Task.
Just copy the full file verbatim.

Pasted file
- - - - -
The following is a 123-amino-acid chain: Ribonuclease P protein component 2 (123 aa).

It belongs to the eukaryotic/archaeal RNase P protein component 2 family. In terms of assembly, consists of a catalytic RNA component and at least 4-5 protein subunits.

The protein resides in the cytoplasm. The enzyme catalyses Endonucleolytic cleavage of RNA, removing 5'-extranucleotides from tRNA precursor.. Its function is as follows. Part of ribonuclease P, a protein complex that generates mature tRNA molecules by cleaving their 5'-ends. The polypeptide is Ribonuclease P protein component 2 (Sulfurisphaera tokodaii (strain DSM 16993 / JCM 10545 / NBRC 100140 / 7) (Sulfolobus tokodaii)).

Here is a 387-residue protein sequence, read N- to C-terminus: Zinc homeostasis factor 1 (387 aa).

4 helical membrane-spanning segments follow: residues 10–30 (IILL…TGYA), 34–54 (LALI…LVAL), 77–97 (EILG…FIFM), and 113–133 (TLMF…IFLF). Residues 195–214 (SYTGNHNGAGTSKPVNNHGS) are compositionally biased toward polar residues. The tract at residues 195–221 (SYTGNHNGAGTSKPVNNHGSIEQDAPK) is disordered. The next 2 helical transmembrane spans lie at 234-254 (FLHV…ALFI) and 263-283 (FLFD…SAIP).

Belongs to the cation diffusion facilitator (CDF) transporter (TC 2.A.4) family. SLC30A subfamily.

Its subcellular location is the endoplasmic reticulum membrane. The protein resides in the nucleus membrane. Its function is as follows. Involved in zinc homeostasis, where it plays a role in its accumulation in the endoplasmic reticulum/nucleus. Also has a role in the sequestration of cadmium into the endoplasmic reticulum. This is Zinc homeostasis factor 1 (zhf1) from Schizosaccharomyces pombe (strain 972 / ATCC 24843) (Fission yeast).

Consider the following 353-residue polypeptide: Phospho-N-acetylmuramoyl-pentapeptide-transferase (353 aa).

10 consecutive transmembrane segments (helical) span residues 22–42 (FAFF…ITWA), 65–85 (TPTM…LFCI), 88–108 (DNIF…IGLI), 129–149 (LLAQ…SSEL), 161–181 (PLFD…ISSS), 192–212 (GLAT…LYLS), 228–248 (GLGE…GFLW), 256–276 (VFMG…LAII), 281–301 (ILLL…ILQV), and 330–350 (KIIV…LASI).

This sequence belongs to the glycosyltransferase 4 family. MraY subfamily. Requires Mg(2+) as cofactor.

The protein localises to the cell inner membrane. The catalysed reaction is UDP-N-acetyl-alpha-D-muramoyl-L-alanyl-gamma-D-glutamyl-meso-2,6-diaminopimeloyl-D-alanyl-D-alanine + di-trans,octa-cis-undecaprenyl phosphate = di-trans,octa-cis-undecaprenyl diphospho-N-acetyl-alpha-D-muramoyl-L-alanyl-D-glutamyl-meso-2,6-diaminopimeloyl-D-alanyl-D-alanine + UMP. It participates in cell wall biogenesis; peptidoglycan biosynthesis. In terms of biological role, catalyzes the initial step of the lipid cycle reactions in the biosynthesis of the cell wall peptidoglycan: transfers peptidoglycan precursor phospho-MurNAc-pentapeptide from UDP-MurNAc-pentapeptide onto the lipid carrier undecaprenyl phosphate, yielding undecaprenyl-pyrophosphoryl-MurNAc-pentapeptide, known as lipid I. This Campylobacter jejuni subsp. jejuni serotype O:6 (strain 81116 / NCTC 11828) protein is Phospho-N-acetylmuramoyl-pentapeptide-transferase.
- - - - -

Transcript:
The following is a 123-amino-acid chain: Ribonuclease P protein component 2 (123 aa).

It belongs to the eukaryotic/archaeal RNase P protein component 2 family. In terms of assembly, consists of a catalytic RNA component and at least 4-5 protein subunits.

The protein resides in the cytoplasm. The enzyme catalyses Endonucleolytic cleavage of RNA, removing 5'-extranucleotides from tRNA precursor.. Its function is as follows. Part of ribonuclease P, a protein complex that generates mature tRNA molecules by cleaving their 5'-ends. The polypeptide is Ribonuclease P protein component 2 (Sulfurisphaera tokodaii (strain DSM 16993 / JCM 10545 / NBRC 100140 / 7) (Sulfolobus tokodaii)).

Here is a 387-residue protein sequence, read N- to C-terminus: Zinc homeostasis factor 1 (387 aa).

4 helical membrane-spanning segments follow: residues 10–30 (IILL…TGYA), 34–54 (LALI…LVAL), 77–97 (EILG…FIFM), and 113–133 (TLMF…IFLF). Residues 195–214 (SYTGNHNGAGTSKPVNNHGS) are compositionally biased toward polar residues. The tract at residues 195–221 (SYTGNHNGAGTSKPVNNHGSIEQDAPK) is disordered. The next 2 helical transmembrane spans lie at 234-254 (FLHV…ALFI) and 263-283 (FLFD…SAIP).

Belongs to the cation diffusion facilitator (CDF) transporter (TC 2.A.4) family. SLC30A subfamily.

Its subcellular location is the endoplasmic reticulum membrane. The protein resides in the nucleus membrane. Its function is as follows. Involved in zinc homeostasis, where it plays a role in its accumulation in the endoplasmic reticulum/nucleus. Also has a role in the sequestration of cadmium into the endoplasmic reticulum. This is Zinc homeostasis factor 1 (zhf1) from Schizosaccharomyces pombe (strain 972 / ATCC 24843) (Fission yeast).

Consider the following 353-residue polypeptide: Phospho-N-acetylmuramoyl-pentapeptide-transferase (353 aa).

10 consecutive transmembrane segments (helical) span residues 22–42 (FAFF…ITWA), 65–85 (TPTM…LFCI), 88–108 (DNIF…IGLI), 129–149 (LLAQ…SSEL), 161–181 (PLFD…ISSS), 192–212 (GLAT…LYLS), 228–248 (GLGE…GFLW), 256–276 (VFMG…LAII), 281–301 (ILLL…ILQV), and 330–350 (KIIV…LASI).

This sequence belongs to the glycosyltransferase 4 family. MraY subfamily. Requires Mg(2+) as cofactor.

The protein localises to the cell inner membrane. The catalysed reaction is UDP-N-acetyl-alpha-D-muramoyl-L-alanyl-gamma-D-glutamyl-meso-2,6-diaminopimeloyl-D-alanyl-D-alanine + di-trans,octa-cis-undecaprenyl phosphate = di-trans,octa-cis-undecaprenyl diphospho-N-acetyl-alpha-D-muramoyl-L-alanyl-D-glutamyl-meso-2,6-diaminopimeloyl-D-alanyl-D-alanine + UMP. It participates in cell wall biogenesis; peptidoglycan biosynthesis. In terms of biological role, catalyzes the initial step of the lipid cycle reactions in the biosynthesis of the cell wall peptidoglycan: transfers peptidoglycan precursor phospho-MurNAc-pentapeptide from UDP-MurNAc-pentapeptide onto the lipid carrier undecaprenyl phosphate, yielding undecaprenyl-pyrophosphoryl-MurNAc-pentapeptide, known as lipid I. This Campylobacter jejuni subsp. jejuni serotype O:6 (strain 81116 / NCTC 11828) protein is Phospho-N-acetylmuramoyl-pentapeptide-transferase.